Eustace is an early martyr and a legendary saint. He found Christ because he sought the truth.
Coming across this video from a church of St. Eustace in France, we couldn’t help but be reminded of the story of this saint and the role of a stag in his conversion. It seems almost too much to be coincidence, but any occasion is a great one to learn about the saints.
Here’s his story.
At the beginning of the second century there lived in Rome a man named Placidus. Placidus was the commanding general of the Roman army under Emperor Trajan. He was an outstanding soldier. He was married to a woman who loved him dearly and respected him. He also respected her, and they had two sons.
Even though they worshipped pagan idols, Placidus and his wife always gave alms to the poor and helped the needy. They knew nothing of Jesus Christ, but indeed, God had filled them with the graces to perform the corporal works of mercy. They responded to these graces. Many people receive these graces and ignore them. That is what is known as “making choices.”
Placidus was a great hunter and loved to spend spare time hunting with his soldiers. But there was one day that would change his life forever. He was riding through the woods with his men, following a herd of stags. In unison, the herd would turn left and then turn right.
The men did their best to keep their eyes on the fleeing stags. Suddenly, one of the stags broke from the group and took off on his own. Placidus, telling his men to continue, turned his horse and followed the lone stag, which led him deeper and deeper into the forest. Placidus tried to catch up to the stag but, try as he may, he could never quite get to it. Finally, the stag stopped.
Placidus reined in his horse and also stopped. He realized that they were on top of a high peak. Placidus quickly began planning how to catch the prize stag. Then the stag turned to Placidus and began staring at him. The magnificent animal had tremendous antlers.
Placidus became transfixed and just stared. Between the antlers was a bright light and within the light was what appeared to be a cross. On the cross was the image of a man. Then Placidus heard a man’s voice coming from the stag. “Oh Placidus, why are you pursuing me? For your sake, I have appeared to you in an animal. I am the Christ, the only True God.”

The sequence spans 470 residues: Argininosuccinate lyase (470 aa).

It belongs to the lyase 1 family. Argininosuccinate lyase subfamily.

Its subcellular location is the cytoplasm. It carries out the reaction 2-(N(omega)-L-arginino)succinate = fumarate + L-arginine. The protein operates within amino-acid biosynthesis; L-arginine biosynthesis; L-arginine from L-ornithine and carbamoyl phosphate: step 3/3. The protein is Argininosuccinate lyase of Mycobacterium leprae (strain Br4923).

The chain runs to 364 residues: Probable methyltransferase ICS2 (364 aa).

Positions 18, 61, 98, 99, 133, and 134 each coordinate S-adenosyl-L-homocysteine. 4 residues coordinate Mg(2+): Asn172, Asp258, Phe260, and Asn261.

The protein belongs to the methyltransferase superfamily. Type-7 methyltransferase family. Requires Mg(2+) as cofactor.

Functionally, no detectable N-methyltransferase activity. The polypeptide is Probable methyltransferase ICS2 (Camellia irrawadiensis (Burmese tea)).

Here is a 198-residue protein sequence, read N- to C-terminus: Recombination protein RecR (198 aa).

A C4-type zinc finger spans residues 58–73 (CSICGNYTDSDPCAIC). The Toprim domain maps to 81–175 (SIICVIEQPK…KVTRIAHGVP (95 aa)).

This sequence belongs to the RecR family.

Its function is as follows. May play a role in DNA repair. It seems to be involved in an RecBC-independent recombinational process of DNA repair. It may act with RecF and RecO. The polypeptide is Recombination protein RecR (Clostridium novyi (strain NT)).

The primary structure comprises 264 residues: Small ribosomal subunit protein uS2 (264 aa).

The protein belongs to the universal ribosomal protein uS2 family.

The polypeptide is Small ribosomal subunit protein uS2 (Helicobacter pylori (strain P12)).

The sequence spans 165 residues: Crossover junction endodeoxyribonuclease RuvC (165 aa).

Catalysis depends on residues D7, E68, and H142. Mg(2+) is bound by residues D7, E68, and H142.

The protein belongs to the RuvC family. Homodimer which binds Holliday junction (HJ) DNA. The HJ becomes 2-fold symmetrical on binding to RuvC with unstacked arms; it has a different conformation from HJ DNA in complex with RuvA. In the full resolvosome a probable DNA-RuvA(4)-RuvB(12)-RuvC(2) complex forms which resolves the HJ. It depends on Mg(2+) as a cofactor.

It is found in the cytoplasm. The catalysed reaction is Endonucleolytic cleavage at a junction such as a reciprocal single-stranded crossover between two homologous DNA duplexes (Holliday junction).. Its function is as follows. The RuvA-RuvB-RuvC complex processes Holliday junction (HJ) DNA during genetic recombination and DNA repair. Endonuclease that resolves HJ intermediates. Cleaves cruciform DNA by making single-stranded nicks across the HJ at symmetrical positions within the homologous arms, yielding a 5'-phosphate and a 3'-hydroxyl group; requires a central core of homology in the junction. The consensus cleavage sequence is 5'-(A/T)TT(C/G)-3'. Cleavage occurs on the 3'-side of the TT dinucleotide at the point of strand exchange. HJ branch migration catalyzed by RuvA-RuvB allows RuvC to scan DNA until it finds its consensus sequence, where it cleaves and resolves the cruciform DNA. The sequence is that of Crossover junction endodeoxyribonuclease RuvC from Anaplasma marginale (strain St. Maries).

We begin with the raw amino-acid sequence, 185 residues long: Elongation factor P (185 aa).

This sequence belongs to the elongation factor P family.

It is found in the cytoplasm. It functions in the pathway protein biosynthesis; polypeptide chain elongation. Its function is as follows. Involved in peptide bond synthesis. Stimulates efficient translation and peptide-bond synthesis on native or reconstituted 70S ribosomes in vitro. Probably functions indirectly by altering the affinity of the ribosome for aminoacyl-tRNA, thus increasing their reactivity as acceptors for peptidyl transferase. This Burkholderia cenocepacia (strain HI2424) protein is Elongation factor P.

Jesus told Placidus that it was his acts of mercy that had led Him to appear to him like an animal. Jesus told him that He could read all hearts and knew that Placidus searched for the truth. He was told that anyone who searches for the truth with good will, will always find Jesus.
Placidus, filled with fear, fell from his horse. When he recovered, Jesus explained who he was. Placidus said, “Lord, I believe you are the Christ, and that you made all things, and that you convert the erring.”
Placidus was instructed to go to the bishop of the city and get baptized. He was also told to have his wife and sons baptized. Jesus told him he would come back with further instructions. Placidus went home, woke up his wife, and told her what had happened. Incredibly, she told him that she had a similar “dream” and knew what he was going to tell her.
They gathered the children and left immediately for the home of the Bishop of Rome, the pope. The Holy Father was thrilled with his new converts and gave them new names. Placidus’ wife would be called Theospis, their one son, Agapetus, and the other, Theospitus. Placidus from then on would be known as Eustace.
It is recorded that Eustace and his family did experience much hardship after their conversion. But they were exalted in the richness of the Spirit and did not suffer long. It is reported that Eustace was martyred in the year 118, which would have been under the papal reign of Pope St. Sixtus I. How Eustace and his family died is not definitely known.
Saint Eustace’s feast day is celebrated in the Roman Catholic Church and Eastern Orthodox Church on September 20. Eustace is the patron saint of hunters, firefighters, a patron of Madrid, Spain, and one of the Fourteen Holy Helpers of the Church.
St. Eustace, pray for us.
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